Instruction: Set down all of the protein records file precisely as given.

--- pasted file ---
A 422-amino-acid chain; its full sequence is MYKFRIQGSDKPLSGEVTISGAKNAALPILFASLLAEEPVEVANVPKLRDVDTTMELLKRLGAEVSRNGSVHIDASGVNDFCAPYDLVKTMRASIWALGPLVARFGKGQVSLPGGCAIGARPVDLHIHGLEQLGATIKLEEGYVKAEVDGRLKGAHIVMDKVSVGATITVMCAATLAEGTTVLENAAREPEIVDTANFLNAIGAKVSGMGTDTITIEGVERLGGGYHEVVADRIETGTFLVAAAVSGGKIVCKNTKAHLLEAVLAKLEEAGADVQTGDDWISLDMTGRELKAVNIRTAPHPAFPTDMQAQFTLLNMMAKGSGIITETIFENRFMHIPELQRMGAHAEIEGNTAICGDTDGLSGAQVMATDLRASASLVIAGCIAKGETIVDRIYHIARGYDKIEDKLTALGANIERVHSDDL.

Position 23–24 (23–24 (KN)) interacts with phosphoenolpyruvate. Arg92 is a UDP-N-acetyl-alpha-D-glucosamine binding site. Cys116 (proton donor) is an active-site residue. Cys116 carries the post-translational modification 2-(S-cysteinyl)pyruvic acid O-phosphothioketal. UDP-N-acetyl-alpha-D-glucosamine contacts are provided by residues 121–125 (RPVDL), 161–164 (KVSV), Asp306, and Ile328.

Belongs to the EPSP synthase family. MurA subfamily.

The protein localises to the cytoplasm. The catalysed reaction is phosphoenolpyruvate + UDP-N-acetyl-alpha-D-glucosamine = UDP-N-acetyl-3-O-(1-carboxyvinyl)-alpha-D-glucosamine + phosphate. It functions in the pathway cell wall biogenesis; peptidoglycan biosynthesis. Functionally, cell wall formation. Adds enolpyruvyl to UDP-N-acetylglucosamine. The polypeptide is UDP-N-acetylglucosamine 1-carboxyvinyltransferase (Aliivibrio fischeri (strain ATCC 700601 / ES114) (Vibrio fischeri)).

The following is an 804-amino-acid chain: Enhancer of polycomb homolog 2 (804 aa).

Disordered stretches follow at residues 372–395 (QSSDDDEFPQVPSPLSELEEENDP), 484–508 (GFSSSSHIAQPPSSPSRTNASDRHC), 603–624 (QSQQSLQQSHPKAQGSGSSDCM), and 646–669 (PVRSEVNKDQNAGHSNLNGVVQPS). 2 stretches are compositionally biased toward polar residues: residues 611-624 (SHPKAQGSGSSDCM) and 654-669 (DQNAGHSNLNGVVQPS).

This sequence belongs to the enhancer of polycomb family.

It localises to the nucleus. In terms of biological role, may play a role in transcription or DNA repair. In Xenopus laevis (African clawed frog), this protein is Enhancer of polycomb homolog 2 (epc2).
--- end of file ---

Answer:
A 422-amino-acid chain; its full sequence is MYKFRIQGSDKPLSGEVTISGAKNAALPILFASLLAEEPVEVANVPKLRDVDTTMELLKRLGAEVSRNGSVHIDASGVNDFCAPYDLVKTMRASIWALGPLVARFGKGQVSLPGGCAIGARPVDLHIHGLEQLGATIKLEEGYVKAEVDGRLKGAHIVMDKVSVGATITVMCAATLAEGTTVLENAAREPEIVDTANFLNAIGAKVSGMGTDTITIEGVERLGGGYHEVVADRIETGTFLVAAAVSGGKIVCKNTKAHLLEAVLAKLEEAGADVQTGDDWISLDMTGRELKAVNIRTAPHPAFPTDMQAQFTLLNMMAKGSGIITETIFENRFMHIPELQRMGAHAEIEGNTAICGDTDGLSGAQVMATDLRASASLVIAGCIAKGETIVDRIYHIARGYDKIEDKLTALGANIERVHSDDL.

Position 23–24 (23–24 (KN)) interacts with phosphoenolpyruvate. Arg92 is a UDP-N-acetyl-alpha-D-glucosamine binding site. Cys116 (proton donor) is an active-site residue. Cys116 carries the post-translational modification 2-(S-cysteinyl)pyruvic acid O-phosphothioketal. UDP-N-acetyl-alpha-D-glucosamine contacts are provided by residues 121–125 (RPVDL), 161–164 (KVSV), Asp306, and Ile328.

Belongs to the EPSP synthase family. MurA subfamily.

The protein localises to the cytoplasm. The catalysed reaction is phosphoenolpyruvate + UDP-N-acetyl-alpha-D-glucosamine = UDP-N-acetyl-3-O-(1-carboxyvinyl)-alpha-D-glucosamine + phosphate. It functions in the pathway cell wall biogenesis; peptidoglycan biosynthesis. Functionally, cell wall formation. Adds enolpyruvyl to UDP-N-acetylglucosamine. The polypeptide is UDP-N-acetylglucosamine 1-carboxyvinyltransferase (Aliivibrio fischeri (strain ATCC 700601 / ES114) (Vibrio fischeri)).

The following is an 804-amino-acid chain: Enhancer of polycomb homolog 2 (804 aa).

Disordered stretches follow at residues 372–395 (QSSDDDEFPQVPSPLSELEEENDP), 484–508 (GFSSSSHIAQPPSSPSRTNASDRHC), 603–624 (QSQQSLQQSHPKAQGSGSSDCM), and 646–669 (PVRSEVNKDQNAGHSNLNGVVQPS). 2 stretches are compositionally biased toward polar residues: residues 611-624 (SHPKAQGSGSSDCM) and 654-669 (DQNAGHSNLNGVVQPS).

This sequence belongs to the enhancer of polycomb family.

It localises to the nucleus. In terms of biological role, may play a role in transcription or DNA repair. In Xenopus laevis (African clawed frog), this protein is Enhancer of polycomb homolog 2 (epc2).